In view of this pronouncement -- and our attention was not drawn to any subsequent decision of the Supreme Court -- it is really unnecessary to discuss the later decisions of the various High Courts that were cited by counsel. We may however mention the following cases, to acknowledge the industry of counsel, where the above decision has been followed. General Assurance Society v. Mohammed Hussain, AIR 1966 Mad 388; M. M. & G. Ins. Co. v. Jagadeeswari, AIR 1974 Mad 318; General Assurance Society v. Jayalakshmi Ammal, AIR 1975 Mad 198; Abdulkadar v. Kashinath, AIR 1968 Bom 267; United Fire & Gen. Insurance Co. Ltd. v. P. Parvathamma, AIR 1981 Andh Pra 227; Hukum Chand Insurance Company Ltd. v. Suhashini Roy, 1971 Acc CJ 156; Mangilal v. Parasram, AIR 1971 Madh Pra 5 (FB); and Kesavan Nair v. State Insurance Officer, 1971 Ker LT 380.
8. What the appellant raises before us are not contentions or defences which are open to it as an insurer Under Section 96(2), but matters which are outside is provisions. This it cannot be allowed to do for as an insurer it is confined to those defences and is statutorily precluded from taking any other. That the contentions are raised not in the original Court but in the appeal is immaterial as the same provision must govern the appeal which is but a continuation of the suit. It is illogical and unsound to hold that the Insurance Company is freed of the fetters Under Section 96(2) once the original Court has given a decision overruling its defence. The appellant has no case, apart from the fact that it has not produced the insurance policy, that any right has been reserved for it to defend the action in the name of the assured, for as pointed out by the Supreme Court in para 16 of the above case '........the insurer has the right, provided he has reserved it by the policy, to defend the action in the name of the assured and if he does so, all defences open to the assuredcan then be urged by him and there is no other defence that he claims to be entitled to urge. He can thus avoid all hardship if any, by providing for a right to defend the action in the name of the assured and this he has full liberty to do,' As the appellant is seeking to raise defences which are outside the grounds enumerated in Section 96(2) and as the appellant has not proved that it has reserved any right in that regard in the insurance policy, we cannot entertain those defences. We uphold the respondents' preliminary objection.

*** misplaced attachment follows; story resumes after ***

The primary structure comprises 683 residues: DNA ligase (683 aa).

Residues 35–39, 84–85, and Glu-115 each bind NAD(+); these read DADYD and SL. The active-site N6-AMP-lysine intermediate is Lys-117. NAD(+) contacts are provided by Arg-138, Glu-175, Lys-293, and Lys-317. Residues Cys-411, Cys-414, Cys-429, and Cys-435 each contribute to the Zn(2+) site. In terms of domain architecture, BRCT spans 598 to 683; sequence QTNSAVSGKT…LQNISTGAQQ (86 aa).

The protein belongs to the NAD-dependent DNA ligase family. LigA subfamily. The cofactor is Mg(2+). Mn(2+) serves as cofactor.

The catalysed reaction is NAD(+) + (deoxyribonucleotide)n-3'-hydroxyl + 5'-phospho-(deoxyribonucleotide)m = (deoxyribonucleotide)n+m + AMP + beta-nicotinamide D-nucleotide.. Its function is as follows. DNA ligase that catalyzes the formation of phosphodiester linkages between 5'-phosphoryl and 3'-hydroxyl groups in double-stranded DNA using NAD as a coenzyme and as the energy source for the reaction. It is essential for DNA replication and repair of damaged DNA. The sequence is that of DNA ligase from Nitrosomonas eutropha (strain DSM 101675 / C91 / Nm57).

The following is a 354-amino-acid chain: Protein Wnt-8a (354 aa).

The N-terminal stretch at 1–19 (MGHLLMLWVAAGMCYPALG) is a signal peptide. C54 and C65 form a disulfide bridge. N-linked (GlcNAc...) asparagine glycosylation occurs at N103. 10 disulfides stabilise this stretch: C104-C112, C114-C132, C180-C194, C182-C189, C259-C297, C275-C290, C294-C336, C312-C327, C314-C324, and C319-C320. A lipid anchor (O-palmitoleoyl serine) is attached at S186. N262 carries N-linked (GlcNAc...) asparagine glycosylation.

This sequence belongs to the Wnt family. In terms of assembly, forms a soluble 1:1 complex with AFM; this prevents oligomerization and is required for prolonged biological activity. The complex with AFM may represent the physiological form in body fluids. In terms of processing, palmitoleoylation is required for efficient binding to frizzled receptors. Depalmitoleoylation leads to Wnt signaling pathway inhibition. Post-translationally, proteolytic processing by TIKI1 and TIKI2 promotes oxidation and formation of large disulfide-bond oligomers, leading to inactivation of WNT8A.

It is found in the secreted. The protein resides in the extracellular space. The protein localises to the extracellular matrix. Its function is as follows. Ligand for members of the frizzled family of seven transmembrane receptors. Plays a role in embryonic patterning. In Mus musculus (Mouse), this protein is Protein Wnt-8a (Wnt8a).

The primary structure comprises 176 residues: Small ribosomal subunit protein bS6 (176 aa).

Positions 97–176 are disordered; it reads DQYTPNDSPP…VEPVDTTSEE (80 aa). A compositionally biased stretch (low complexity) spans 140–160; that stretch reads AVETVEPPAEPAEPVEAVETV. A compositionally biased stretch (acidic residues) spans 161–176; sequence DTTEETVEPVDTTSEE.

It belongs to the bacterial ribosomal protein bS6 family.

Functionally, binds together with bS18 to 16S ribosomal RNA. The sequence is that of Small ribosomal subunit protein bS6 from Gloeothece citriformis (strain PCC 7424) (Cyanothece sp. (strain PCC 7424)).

9. Counsel for the appellant submitted that in certain reported decisions the prohibition Under Section 96(2) has been limited to proceedings in suits and has not been extended to proceedings before Motor Accidents Claims Tribunals. And by way of illustration he quoted AIR 1968 Mad 436. It is unnecessary to determine the validity of this distinction as this appeal arises out of a suit as did the appeal before the Supreme Court in AIR 1959 SC 1331. We might however point out that the decision in AIR 1968 Mad 436 has been dissented from by the Calcutta High Court in 1971 Acc CJ 156 and that AIR 1974 Mad 318 and AIR 1976 Raj 173 have applied Section 96(2) to Courts.
We confirm the decision and dismiss the appeal. The appellant will pay the costs of the appeal to respondents 1 and 2,